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The Messianic Aliyah

Today marks the rededication of the Hurva (literally, "ruin") Synagogue, once the jewel in the crown of the Jewish Quarter of the Old City of Jerusalem. Its history, and the debates over that history, open a window onto a fascinating chapter with powerful reverberations today.

Relevant Links
A Synagogue for the Generations  Benjamin Balint, Wall Street Journal. The inauguration of the old-new Hurva epitomizes an irrepressible Israeli urge to heal and to rebuild.
Bringing Redemption  Ofri Ilani, Haaretz. In 2008, a bicentennial conference revisited the legacy of the pre-Zionist messianic immigration.
Returning to Jerusalem  Arie Morgenstern, Jewish Action. Mystical and messianic ferment aligned itself fortuitously with great-power politics to facilitate the re-settlement of the land.

In 1700, days after arriving from Poland, a Jewish pietist purchased an abandoned plot known since the 15th century as "the Ashkenazi courtyard," hoping to build a synagogue. When his followers proved unable to keep up their payments, the Arab creditors reduced the site to rubble. In the 19th century it arose again, magnificently, thanks to the efforts of a group known as Aliyat Talmidei Ha-GRA, "the aliyah of the disciples of the Gaon of Vilna."

The Gaon ("genius") Rabbi Eliyahu of Vilna (1720–1797) is celebrated for his massive erudition, intellectual independence, opposition to Hasidism, and elevation of ascetic study into a supreme religious ideal. No less consequential was his messianic teaching, grounded in the Kabbalah, that redemption could be hastened through natural human efforts, undertaken by a spiritual avant-garde in the Land of Israel. In 1808, a number of the Gaon's disciples emigrated, eventually settling in Jerusalem. Seeing in the "ruined synagogue" a potential nucleus for institution-building, they began negotiations with the Pasha for a permit. The synagogue was finally finished in 1864, a communal nerve center until its destruction by the Arab Legion in 1948.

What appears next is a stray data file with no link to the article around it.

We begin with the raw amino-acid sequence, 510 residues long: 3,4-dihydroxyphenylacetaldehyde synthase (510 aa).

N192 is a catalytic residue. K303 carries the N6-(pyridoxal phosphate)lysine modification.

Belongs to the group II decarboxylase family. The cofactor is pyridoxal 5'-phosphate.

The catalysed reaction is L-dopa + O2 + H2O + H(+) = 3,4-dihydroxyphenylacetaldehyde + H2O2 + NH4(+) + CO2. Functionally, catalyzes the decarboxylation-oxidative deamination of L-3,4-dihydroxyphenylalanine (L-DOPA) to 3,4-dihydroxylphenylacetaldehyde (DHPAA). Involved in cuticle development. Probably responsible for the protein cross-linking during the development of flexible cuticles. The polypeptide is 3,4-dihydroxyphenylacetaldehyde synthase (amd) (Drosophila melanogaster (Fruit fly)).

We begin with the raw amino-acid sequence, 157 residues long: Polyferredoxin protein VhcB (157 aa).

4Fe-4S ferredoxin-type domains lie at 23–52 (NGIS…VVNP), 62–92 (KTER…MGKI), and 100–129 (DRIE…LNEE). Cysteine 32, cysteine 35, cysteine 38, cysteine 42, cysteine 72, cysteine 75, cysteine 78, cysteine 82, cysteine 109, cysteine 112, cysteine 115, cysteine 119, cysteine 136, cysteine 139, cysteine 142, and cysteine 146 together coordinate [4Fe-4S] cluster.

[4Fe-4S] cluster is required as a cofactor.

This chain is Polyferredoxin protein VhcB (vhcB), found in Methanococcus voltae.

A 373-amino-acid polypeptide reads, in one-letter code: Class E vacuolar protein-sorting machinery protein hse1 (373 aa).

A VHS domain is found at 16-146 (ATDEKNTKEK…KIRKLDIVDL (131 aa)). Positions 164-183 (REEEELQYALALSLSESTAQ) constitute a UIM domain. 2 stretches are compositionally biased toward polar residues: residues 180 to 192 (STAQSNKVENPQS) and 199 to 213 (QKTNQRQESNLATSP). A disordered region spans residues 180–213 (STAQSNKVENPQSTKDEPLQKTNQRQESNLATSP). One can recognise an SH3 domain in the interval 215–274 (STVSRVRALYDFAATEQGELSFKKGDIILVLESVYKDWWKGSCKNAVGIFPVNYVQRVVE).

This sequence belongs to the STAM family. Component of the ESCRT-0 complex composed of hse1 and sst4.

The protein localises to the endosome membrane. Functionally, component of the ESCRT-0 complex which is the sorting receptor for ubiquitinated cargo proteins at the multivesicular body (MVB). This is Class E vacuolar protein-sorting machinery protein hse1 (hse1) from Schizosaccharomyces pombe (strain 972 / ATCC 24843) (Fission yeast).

As for the disciples' heirs and descendants, they split into two camps. Some, decades before Herzl, became active in building the new city of Jerusalem and in forming agricultural settlements. Others, taking their cue from the Gaon's spiritual elitism, preferred the cloister of the study hall and the pursuit of religious purity, creating a network of inward-looking institutions that became the forerunners of contemporary Haredi society.

The unearthing of this episode by the historian Arie Morgenstern and younger scholars has led to spirited rejoinders from those for whom Zionism represented a revolt against traditional religion, and could not have emerged from its very recesses. True enough, one cannot see in the Gaon's program anything like the mass social-political movement of classical Zionism. Yet it is undeniable that this small and unfamiliar group played a significant role in the modern Jewish return to the Land of Israel, and their story usefully complicates and deepens contemporary understandings of that return.

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